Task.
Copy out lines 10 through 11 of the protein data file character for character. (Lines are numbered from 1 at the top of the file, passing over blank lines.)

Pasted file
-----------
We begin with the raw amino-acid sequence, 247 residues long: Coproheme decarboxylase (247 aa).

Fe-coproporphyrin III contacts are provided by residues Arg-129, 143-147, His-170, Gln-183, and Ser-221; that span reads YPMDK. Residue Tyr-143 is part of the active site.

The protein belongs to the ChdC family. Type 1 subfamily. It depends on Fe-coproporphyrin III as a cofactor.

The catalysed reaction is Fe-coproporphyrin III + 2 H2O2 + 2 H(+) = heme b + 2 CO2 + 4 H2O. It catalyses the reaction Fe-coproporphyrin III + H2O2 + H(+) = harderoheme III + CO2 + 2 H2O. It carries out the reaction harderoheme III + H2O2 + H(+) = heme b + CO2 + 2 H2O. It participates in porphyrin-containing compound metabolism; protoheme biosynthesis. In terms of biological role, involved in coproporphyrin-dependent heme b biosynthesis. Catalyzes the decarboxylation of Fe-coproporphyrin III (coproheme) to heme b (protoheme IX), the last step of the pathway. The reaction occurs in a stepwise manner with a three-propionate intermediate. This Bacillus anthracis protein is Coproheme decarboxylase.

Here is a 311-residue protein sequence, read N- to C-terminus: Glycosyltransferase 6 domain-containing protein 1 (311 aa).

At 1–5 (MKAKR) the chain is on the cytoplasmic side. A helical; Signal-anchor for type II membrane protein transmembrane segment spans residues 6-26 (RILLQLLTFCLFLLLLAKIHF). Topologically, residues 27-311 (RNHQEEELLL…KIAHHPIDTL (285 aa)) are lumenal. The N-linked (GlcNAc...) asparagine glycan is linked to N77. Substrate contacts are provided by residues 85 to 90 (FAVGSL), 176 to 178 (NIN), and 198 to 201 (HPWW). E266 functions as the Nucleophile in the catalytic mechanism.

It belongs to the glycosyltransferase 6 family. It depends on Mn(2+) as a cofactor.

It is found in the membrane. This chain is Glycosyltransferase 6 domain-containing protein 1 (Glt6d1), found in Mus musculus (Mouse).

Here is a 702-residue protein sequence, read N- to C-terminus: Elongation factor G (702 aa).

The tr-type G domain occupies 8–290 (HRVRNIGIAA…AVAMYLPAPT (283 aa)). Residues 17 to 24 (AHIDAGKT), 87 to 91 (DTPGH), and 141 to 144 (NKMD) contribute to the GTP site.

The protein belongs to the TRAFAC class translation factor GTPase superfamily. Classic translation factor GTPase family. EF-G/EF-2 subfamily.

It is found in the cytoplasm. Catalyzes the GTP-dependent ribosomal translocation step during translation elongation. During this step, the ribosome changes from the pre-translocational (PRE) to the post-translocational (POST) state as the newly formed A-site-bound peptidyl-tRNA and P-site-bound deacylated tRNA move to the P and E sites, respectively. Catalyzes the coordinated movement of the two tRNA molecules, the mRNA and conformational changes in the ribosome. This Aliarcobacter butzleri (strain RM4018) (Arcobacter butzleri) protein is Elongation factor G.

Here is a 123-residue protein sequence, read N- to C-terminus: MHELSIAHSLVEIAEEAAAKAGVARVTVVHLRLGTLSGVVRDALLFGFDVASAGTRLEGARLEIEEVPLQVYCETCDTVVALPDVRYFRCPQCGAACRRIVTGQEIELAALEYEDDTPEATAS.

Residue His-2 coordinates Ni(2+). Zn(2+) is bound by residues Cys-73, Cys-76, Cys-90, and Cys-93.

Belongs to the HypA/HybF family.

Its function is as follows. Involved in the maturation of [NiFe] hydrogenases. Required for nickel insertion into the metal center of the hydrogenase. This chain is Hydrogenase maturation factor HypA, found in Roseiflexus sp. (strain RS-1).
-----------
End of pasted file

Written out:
The tr-type G domain occupies 8–290 (HRVRNIGIAA…AVAMYLPAPT (283 aa)). Residues 17 to 24 (AHIDAGKT), 87 to 91 (DTPGH), and 141 to 144 (NKMD) contribute to the GTP site.

The protein belongs to the TRAFAC class translation factor GTPase superfamily. Classic translation factor GTPase family. EF-G/EF-2 subfamily.